Those who see abortion as an evil are often frustrated by those who attempt to justify abortion by vague arguments about “choice” or even more practical arguments about exceptions for rape or incest, or the health of the mother. But many of these same people lose their moral clarity when the subject is torture. Suddenly they are the ones bringing up exceptions and parsing definitions.
There is so much confusion over this issue that in a recent TV interview, a prominent Catholic journalist let a former Bush Administration speechwriter, also a Catholic, grossly misrepresent Catholic teaching in a shameful apologia for torture.
Let us re-establish clarity. Torture, whether physical or psychological, is a barbaric, savage act, not justifiable under any circumstances, and unworthy of a civilized society.
But don’t take our word for it. For those readers who are religious, the Evangelical Lutheran Church in America began calling for America to cease torturing prisoners more than a year ago. American Episcopal bishops agree, as do other Protestant denominations. For our Catholic readers, Pope Benedict XVI wrote, “I reiterate that the prohibition against torture cannot be contravened under any circumstances.” The Catholic Church draws no distinction between physical and psychological torture.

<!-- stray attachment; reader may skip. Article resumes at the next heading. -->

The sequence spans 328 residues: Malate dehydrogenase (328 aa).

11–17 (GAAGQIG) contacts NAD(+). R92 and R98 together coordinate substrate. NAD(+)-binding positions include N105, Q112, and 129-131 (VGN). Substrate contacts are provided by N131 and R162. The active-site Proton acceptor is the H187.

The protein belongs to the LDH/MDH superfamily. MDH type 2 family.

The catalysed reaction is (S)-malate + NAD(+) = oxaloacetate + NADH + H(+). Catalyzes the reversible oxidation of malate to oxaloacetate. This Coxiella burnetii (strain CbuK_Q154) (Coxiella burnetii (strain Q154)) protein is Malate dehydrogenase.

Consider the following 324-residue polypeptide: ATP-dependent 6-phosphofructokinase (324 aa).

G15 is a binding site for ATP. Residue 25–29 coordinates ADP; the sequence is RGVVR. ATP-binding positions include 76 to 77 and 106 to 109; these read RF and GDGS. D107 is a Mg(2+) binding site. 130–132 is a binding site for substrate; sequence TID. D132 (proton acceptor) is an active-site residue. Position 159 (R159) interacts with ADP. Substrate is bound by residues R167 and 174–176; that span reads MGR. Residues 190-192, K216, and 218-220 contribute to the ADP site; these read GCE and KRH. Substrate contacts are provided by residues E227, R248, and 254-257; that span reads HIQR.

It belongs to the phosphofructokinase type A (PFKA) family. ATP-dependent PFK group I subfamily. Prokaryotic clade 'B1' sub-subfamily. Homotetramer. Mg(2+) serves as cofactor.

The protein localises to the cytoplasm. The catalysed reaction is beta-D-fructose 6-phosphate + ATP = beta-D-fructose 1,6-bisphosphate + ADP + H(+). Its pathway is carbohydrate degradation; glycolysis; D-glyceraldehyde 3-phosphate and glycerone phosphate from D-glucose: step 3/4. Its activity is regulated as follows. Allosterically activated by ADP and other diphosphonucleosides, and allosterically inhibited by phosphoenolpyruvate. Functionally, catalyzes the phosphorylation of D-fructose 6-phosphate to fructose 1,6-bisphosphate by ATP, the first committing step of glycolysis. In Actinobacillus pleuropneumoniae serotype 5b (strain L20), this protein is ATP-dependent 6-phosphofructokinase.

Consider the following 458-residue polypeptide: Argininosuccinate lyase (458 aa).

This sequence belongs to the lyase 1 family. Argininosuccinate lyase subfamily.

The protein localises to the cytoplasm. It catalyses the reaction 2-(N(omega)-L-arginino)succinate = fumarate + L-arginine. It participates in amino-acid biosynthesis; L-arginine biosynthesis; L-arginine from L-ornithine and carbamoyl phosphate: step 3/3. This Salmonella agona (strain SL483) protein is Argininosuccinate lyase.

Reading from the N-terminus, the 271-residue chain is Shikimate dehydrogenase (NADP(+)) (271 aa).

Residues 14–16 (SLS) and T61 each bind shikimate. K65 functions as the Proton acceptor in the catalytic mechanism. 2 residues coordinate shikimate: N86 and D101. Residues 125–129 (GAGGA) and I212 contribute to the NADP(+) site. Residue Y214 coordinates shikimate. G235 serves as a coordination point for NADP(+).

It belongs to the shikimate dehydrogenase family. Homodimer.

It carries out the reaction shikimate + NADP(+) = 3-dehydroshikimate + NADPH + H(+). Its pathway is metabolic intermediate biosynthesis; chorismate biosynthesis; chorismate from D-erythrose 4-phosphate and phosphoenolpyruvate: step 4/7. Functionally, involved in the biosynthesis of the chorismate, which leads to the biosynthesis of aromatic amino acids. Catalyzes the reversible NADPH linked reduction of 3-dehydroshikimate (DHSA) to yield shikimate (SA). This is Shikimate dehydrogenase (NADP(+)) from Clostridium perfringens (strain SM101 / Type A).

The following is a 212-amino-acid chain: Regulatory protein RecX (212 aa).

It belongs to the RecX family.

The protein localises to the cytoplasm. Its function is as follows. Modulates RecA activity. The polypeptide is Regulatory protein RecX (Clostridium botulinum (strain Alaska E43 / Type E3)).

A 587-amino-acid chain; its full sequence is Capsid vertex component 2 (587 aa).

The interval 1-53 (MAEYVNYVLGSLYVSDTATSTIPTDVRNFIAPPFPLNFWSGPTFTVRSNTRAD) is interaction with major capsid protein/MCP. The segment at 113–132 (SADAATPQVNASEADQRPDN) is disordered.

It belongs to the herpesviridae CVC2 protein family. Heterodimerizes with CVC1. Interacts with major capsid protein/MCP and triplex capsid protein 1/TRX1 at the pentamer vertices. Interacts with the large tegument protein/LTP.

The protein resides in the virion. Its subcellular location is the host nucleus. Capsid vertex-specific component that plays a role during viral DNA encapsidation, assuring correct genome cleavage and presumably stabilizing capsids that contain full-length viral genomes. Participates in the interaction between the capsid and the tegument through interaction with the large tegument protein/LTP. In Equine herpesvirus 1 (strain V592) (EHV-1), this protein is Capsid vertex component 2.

For those readers who aren’t religious, we turn to U.S. law and international law, where torture is, without exception, condemned. Not one state or municipal law enforcement agency permits it. The Army Field Manual, which regulates interrogations by the U.S. military, prohibits torture. So does the Geneva Convention—a treaty to which both the Holy See and the United States are signatories. None of these institutions or documents draws any distinction between physical and psychological torture either. For all, torture is torture.